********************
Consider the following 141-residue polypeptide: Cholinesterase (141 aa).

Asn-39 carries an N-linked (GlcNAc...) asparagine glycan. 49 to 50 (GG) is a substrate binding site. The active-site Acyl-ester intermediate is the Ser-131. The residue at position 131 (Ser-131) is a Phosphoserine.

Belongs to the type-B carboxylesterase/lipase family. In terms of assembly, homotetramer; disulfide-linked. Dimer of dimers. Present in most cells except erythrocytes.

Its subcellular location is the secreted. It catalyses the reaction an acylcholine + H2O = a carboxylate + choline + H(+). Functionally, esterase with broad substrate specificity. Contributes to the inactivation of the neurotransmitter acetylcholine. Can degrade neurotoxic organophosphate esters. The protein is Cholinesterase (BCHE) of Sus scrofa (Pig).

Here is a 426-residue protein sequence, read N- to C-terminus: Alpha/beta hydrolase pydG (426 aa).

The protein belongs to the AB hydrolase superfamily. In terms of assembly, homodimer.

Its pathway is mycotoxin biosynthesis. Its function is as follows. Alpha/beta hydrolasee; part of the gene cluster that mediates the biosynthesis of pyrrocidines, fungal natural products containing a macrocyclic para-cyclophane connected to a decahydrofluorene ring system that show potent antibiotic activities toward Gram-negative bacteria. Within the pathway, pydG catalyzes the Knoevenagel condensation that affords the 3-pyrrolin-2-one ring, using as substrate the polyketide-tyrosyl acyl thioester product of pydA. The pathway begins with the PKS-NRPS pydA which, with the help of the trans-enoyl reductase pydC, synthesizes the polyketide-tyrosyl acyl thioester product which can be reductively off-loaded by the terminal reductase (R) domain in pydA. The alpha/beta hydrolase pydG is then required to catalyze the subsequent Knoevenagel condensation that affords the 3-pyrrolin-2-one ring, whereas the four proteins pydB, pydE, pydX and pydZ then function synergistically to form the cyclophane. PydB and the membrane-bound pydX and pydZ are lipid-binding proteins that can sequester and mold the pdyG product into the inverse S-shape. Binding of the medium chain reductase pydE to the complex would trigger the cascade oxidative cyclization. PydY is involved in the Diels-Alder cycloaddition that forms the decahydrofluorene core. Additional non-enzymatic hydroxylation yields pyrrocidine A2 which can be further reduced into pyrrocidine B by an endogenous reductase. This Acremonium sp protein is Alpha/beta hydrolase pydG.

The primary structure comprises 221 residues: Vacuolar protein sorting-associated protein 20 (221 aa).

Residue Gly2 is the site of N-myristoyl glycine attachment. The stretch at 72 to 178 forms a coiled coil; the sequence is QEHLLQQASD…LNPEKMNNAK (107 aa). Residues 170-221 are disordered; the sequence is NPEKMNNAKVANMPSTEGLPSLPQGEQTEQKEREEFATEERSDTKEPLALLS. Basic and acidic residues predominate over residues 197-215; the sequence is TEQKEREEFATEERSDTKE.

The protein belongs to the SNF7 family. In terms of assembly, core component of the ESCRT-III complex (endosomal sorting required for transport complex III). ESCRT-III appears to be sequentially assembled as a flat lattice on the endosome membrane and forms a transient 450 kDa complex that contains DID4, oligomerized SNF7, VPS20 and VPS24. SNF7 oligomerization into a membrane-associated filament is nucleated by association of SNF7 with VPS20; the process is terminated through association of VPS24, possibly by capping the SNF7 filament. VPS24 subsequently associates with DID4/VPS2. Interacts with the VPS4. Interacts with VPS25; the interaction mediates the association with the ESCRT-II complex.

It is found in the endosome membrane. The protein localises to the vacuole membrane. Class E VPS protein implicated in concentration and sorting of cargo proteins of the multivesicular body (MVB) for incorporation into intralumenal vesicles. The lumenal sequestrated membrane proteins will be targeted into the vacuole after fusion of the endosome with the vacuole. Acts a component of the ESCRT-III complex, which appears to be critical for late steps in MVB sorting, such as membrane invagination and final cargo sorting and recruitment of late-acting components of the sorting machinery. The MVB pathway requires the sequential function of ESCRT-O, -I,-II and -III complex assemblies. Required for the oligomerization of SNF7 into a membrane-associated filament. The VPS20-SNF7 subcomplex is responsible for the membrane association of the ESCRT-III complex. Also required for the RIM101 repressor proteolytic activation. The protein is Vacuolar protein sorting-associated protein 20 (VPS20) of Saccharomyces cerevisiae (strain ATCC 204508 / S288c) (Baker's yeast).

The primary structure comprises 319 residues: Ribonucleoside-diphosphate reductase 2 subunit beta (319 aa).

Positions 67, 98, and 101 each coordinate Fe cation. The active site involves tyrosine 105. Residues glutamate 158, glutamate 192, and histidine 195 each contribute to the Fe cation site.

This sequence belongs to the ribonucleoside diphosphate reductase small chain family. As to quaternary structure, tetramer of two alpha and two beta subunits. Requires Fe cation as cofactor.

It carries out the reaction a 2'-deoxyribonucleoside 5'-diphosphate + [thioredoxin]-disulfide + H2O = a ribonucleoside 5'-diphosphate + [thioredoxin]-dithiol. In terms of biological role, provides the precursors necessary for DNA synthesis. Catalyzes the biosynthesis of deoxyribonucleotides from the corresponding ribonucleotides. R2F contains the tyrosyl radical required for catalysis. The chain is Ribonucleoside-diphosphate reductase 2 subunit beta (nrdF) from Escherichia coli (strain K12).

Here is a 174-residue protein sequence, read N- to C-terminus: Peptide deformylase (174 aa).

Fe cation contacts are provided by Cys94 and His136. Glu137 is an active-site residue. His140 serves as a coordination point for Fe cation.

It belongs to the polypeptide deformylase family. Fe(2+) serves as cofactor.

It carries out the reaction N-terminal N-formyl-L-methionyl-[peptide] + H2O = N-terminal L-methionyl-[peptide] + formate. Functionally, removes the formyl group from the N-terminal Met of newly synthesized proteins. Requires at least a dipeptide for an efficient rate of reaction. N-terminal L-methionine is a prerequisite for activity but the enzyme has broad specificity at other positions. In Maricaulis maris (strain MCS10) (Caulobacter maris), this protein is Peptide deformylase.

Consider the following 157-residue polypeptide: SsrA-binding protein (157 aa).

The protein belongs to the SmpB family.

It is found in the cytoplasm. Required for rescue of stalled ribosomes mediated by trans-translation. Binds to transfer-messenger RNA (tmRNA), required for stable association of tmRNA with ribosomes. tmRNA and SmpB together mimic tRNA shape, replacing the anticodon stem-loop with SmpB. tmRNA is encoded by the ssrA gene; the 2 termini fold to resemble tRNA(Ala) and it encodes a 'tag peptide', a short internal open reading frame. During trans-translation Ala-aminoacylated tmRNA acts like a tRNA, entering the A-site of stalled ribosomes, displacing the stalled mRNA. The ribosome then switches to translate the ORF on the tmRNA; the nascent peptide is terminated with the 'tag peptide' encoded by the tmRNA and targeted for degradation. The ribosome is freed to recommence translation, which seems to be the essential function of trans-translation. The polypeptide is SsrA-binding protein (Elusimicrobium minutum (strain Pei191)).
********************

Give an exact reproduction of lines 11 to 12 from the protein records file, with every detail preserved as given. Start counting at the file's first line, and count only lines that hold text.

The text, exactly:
It is found in the endosome membrane. The protein localises to the vacuole membrane. Class E VPS protein implicated in concentration and sorting of cargo proteins of the multivesicular body (MVB) for incorporation into intralumenal vesicles. The lumenal sequestrated membrane proteins will be targeted into the vacuole after fusion of the endosome with the vacuole. Acts a component of the ESCRT-III complex, which appears to be critical for late steps in MVB sorting, such as membrane invagination and final cargo sorting and recruitment of late-acting components of the sorting machinery. The MVB pathway requires the sequential function of ESCRT-O, -I,-II and -III complex assemblies. Required for the oligomerization of SNF7 into a membrane-associated filament. The VPS20-SNF7 subcomplex is responsible for the membrane association of the ESCRT-III complex. Also required for the RIM101 repressor proteolytic activation. The protein is Vacuolar protein sorting-associated protein 20 (VPS20) of Saccharomyces cerevisiae (strain ATCC 204508 / S288c) (Baker's yeast).

The primary structure comprises 319 residues: Ribonucleoside-diphosphate reductase 2 subunit beta (319 aa).